Extension Given to Probe Sri Lanka’s War Crimes is No Surprise

Extension Given to Probe Sri Lanka’s War Crimes is No Surprise

In late March this year, the United Nations Humans Right Council (UNHRC) granted Colombo a further extension of two years to probe alleged war crimes committed during the civil war. The main political party of Sri Lanka’s Tamils, the Tamil National Alliance (TNA), went along with this decision because it meant Sri Lanka would continue to be under international investigations for a further period.

Sri Lanka’s Tamil people are understandably disappointed. So are the people of the Southern Indian state of Tamil Nadu, home to over seventy million Tamils. Two days prior to the resolution being passed allowing Sri Lanka an extension of two years, a demand was made by V Maiteryan from Tamil Nadu’s ruling party, the All India Anna Dravida Munetra Kazhkam (AIADMK) in the Rajya Sabha that India oppose the resolution. Instead, New Delhi supported the resolution.

The extension comes as no surprise given the rationale behind UNHRC resolutions on Sri Lanka since 2012. The primary motive for the US backed resolutions in the UNHRC since 2012 was to increase US leverage vis-à-vis Sri Lanka and stem Sri Lanka’s drift towards China under the Rajapaksa Presidency. Indeed, as early as December 2009, the US Senate Foreign Relations Committee report, “Sri Lanka: Re-charting US Strategy after the War” had noted that Sri Lanka’s strategic drift (towards) China will have consequences for U.S. interests in the region and had called for adopting a multifaceted, broader and more robust approach to secure US interests. In view of the substantial evidence pointing to war crimes that implicated Rajapaksa, the US was well equipped to pressure the Sri Lankan Government. The US backed resolutions between 2012 and 2014 calling for the war crimes to be investigated by a body of international experts was part of this robust approach. Rajapaksa, though unsettled by these resolutions was emboldened by Beijing’s continued support.

In January 2015, Rajapaksa was ousted and replaced by his former colleague Sirisena who appointed Ranil Wickramasinghe from the right-leaning United National Party (UNP) and the preferred candidate from Washington’s point of view as Prime Minister in the new ‘unity Government’. The regime change was directly attributable to  the US’ continued pursuit of the robust approach. In this case it involved working in tandem with New Delhi which had become uneasy with Colombo’s provocative stance of taking on a decidedly pro-Beijing position ignoring New Delhi’s attempts to court Colombo. Matters came to a head when Colombo’s provocative posturing involved permitting Chinese submarines to dock in Colombo during 2014 and brushing aside New Delhi’s concerns.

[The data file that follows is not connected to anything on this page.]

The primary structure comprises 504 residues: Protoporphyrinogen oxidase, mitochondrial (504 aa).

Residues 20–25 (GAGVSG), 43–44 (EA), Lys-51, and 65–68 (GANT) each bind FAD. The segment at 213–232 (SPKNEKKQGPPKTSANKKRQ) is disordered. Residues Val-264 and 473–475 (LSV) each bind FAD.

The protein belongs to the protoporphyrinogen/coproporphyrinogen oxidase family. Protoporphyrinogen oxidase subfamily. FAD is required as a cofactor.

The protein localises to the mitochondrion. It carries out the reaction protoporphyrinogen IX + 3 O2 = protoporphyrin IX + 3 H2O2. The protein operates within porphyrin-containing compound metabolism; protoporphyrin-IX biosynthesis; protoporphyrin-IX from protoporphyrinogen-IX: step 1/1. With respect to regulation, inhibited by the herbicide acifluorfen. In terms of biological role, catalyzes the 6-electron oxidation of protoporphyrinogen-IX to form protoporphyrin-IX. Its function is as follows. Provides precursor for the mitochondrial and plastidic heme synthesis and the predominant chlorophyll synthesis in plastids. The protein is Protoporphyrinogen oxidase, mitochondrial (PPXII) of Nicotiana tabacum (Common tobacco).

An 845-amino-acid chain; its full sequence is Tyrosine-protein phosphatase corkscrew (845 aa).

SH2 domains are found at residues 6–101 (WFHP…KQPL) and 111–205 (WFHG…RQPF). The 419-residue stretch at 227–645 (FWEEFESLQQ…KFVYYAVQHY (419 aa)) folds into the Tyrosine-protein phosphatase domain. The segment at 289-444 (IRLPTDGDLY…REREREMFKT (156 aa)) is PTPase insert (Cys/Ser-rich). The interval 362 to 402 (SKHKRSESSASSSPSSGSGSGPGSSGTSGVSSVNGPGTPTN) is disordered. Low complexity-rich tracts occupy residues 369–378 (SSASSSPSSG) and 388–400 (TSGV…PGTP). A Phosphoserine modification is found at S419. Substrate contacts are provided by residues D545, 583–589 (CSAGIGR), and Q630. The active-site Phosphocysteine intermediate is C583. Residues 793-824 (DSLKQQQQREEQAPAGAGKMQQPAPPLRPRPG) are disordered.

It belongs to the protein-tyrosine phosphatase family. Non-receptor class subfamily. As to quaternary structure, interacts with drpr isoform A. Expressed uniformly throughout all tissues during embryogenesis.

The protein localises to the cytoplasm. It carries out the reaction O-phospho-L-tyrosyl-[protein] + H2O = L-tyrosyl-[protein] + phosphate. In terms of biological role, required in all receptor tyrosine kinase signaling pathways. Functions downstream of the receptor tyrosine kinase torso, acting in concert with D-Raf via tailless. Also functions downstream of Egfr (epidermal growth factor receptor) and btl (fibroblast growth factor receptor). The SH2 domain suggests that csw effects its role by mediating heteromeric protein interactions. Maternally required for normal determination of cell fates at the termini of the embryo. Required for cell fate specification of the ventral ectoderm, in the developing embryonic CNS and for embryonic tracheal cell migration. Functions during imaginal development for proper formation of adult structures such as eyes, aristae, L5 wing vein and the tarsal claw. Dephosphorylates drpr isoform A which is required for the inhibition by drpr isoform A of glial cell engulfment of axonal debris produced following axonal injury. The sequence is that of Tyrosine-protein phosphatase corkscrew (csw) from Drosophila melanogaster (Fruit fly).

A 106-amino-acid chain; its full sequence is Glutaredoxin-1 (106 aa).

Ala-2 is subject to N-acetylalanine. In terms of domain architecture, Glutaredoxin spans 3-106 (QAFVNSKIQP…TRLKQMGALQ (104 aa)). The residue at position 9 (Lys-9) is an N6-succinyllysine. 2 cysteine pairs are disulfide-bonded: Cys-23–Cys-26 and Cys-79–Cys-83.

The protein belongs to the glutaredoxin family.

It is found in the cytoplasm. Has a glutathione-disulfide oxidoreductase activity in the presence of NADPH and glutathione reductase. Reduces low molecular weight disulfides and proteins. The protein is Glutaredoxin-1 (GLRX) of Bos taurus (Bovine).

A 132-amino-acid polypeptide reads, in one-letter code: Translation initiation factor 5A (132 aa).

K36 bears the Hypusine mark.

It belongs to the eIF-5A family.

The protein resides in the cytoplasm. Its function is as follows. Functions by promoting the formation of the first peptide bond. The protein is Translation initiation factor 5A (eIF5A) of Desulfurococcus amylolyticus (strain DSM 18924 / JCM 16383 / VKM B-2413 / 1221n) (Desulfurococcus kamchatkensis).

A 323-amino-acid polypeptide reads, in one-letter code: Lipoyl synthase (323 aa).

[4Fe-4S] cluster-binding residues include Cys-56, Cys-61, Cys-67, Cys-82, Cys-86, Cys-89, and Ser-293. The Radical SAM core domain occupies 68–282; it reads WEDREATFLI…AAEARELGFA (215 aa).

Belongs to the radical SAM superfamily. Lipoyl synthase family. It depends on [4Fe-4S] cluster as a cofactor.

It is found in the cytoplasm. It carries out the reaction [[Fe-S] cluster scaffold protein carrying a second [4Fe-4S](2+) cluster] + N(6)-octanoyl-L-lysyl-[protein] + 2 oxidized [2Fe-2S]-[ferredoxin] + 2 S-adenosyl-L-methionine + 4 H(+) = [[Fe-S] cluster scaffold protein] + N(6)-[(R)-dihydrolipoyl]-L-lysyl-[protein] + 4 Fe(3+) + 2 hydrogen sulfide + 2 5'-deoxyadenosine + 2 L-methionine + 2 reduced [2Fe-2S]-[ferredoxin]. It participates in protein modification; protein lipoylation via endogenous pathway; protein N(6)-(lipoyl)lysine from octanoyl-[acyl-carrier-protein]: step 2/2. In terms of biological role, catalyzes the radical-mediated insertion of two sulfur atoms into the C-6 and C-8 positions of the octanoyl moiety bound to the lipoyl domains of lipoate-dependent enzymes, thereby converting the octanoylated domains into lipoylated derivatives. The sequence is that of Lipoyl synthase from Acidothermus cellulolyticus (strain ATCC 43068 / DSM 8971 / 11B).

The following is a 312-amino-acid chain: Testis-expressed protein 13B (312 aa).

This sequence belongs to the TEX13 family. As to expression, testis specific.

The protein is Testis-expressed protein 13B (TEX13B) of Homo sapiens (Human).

Having wielded the ‘stick’ to unsettle Rajapaksa, the US was quick to employ the ‘carrot’ to consolidate the new regime. Thus the March 2015 hearings of the UNHCR to consider progress made by Sri Lanka to investigate the war crimes was postponed to September 2015, a move initiated by the US, now an ally of the new regime. Although, there was some opposition from the EU countries on the grounds that the postponement may result in a precedence, the US stance prevailed. The US continued to wield the carrot during the September 2015 proceedings by amending the March 2014 resolution calling for an international investigations into a domestic accountability mechanism with international involvement. In effect, a hybrid mechanism that was a far cry from the international investigations envisaged earlier. The US intention to down grade the accountability process was made evident in late October 2015, when US Assistant Secretary of State Nisha Biswal called for a collaborative resolution. Notwithstanding these developments, a senior member of the Tamil National Alliance (TNA), M A Sumanthiran told this writer in early November 2015 that he was confident of the resolutions being implemented as agreed in view Britain’s continued support. The extension granted in March 2017 suggests this confidence to be misplaced. In April 2016 Samantha Power, U.S. permanent representative to the United Nations, in an attempt to further reassure Colombo, made an extraordinary statement claiming that Sri Lanka has, since January 2015, emerged as a global champion of human rights and democratic accountability.   

The US backed resolutions in the UN on Sri Lanka’s war crimes passed between 2012 and 2114 were designed to pressure the Rajapaksa regime which had become a close ally of Beijing. Thereafter, the resolutions were intended to maintain US influence by placating Sri Lanka’s Sinhala establishment which is opposed to the very idea of war crimes. The Sri Lankan President Sirisena’s flat denial of allegations of’ war crimes in an interview with Al Jazeera’s Hoda Abdel-Hamid, in January 2016 and former President Chandrika Kumaratunga ruling out the involvement of courts to probe war crimes in February 2017 are products of this mindset.

The two year extension granted to implement the earlier resolutions is patently part of the strategy to keep the Sinhala political establishment onside.

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